By John J. O’Grady, President, Local 704, American Federation of Government Employees (AFGE Local 704), Chicago, Illinois
The word “patronage” is derived from the Latin word patronus for patron. Patronage was the distinctive relationship in ancient Roman society between the patronus (patron) and his client. The relationship was hierarchical, but obligations were mutual. The patronus was the protector, sponsor, and benefactor of the client; the technical term for this protection was patrocinium. Benefits a patron might confer include legal representation in court, loans of money, influencing business deals or marriages, and supporting a client’s candidacy for political office. In return, the client was expected to offer his services to his patron as needed.
The Federal bureaucracy in the years after the Civil War involved extensive patronage in selecting officials and supervising their work. That system had evolved in the early nineteenth century, and relied on the well-known political adage, “to the victor belong the spoils.” When a Democrat was elected President, all of the Republican appointees were swept out of office, and vice versa. The idea of rotation in office caused by election of a candidate from the other party was thought to be “democratic.” Continue reading “That Good Ol’ Patronage System!”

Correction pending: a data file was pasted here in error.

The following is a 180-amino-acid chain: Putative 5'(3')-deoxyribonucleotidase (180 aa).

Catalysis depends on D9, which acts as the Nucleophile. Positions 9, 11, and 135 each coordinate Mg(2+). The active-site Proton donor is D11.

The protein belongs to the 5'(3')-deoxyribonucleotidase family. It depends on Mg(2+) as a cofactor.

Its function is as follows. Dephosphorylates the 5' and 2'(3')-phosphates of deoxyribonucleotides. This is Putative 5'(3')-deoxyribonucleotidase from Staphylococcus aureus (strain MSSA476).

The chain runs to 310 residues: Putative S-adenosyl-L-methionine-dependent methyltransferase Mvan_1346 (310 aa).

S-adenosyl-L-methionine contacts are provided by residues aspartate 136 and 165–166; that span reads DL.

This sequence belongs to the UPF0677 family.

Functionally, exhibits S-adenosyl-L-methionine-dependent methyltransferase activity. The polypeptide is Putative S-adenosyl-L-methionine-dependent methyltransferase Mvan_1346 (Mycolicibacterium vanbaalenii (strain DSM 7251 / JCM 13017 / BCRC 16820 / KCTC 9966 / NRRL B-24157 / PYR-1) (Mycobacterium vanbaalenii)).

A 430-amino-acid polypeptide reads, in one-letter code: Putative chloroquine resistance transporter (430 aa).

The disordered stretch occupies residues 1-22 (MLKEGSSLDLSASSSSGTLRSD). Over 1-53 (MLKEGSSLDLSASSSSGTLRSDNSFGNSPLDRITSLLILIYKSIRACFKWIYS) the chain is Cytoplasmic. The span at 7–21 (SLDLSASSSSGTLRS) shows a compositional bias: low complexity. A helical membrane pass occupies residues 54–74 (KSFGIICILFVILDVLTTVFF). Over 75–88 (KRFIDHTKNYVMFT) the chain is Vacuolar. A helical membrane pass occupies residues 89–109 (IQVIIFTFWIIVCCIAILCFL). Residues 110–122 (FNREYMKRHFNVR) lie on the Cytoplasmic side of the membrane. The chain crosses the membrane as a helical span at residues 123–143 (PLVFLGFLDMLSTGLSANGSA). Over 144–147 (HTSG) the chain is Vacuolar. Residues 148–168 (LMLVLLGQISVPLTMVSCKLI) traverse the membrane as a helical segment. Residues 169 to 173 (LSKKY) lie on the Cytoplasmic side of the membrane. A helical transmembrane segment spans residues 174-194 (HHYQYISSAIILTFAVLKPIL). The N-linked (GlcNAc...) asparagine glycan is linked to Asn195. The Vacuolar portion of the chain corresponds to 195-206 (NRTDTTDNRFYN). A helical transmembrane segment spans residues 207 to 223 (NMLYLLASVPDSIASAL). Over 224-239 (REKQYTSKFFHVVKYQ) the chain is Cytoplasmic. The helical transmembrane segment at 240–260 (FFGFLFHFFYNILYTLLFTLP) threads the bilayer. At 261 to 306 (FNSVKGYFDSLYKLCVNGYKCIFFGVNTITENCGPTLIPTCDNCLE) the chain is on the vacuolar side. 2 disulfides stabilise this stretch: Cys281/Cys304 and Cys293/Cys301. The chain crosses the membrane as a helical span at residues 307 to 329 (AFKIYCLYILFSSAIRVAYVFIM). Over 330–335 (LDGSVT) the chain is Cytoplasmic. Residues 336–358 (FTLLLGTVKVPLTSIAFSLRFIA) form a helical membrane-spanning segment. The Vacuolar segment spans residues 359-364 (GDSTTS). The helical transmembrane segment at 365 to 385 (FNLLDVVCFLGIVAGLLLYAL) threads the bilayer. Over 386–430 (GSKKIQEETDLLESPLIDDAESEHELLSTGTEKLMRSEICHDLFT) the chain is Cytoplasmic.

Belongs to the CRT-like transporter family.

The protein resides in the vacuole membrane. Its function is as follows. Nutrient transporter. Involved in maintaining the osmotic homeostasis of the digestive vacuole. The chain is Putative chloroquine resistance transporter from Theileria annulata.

December 12, 2013, 07:26 pm
By Mike Lillis and Erik Wasson
Breaking with his fellow Democratic leaders, Rep. Steny Hoyer (D-Md.) on Thursday voted against a bipartisan deal to finance the government for the next two years.
The minority whip conceded that the controversial measure was “better than the alternative” of not reaching a deal, but he said he also wanted to make a statement that the package “does not deal with the fundamental issue of long-term fiscal stability.”
The Maryland lawmaker, who represents thousands of current and retired federal workers, acknowledged that his opposition came despite his role in negotiating some of the details of the final bill. Continue reading “Hoyer casts ‘no’ vote in break with Dem leaders”
Senator Patty Murray (right) and Congressman Paul Ryan (left) were picked to head a cross-party budget committee in the wake of an October government shutdown
A cross-party Congressional budget committee convened after an October government shutdown has reached an agreement to fund federal services.
The proposed deal finances the government for two years and reduces the federal deficit by $23bn (£14bn).
It also avoids another government shutdown on 15 January when government funding is scheduled to run out. Continue reading “US Congress cross-party budget deal reached”
“I strongly support the goal of a compromise on the budget that allows Congress to repeal or replace the across-the-board, nonsensical cuts due to sequestration. But I strongly believe we can achieve this goal without targeting federal employees who have already been impacted by multiple deficit reduction efforts in the past.”
Sen. Tim Kaine. Read more of his letter to Sen. Murray and Rep. Ryan here: http://bit.ly/1f2ieHr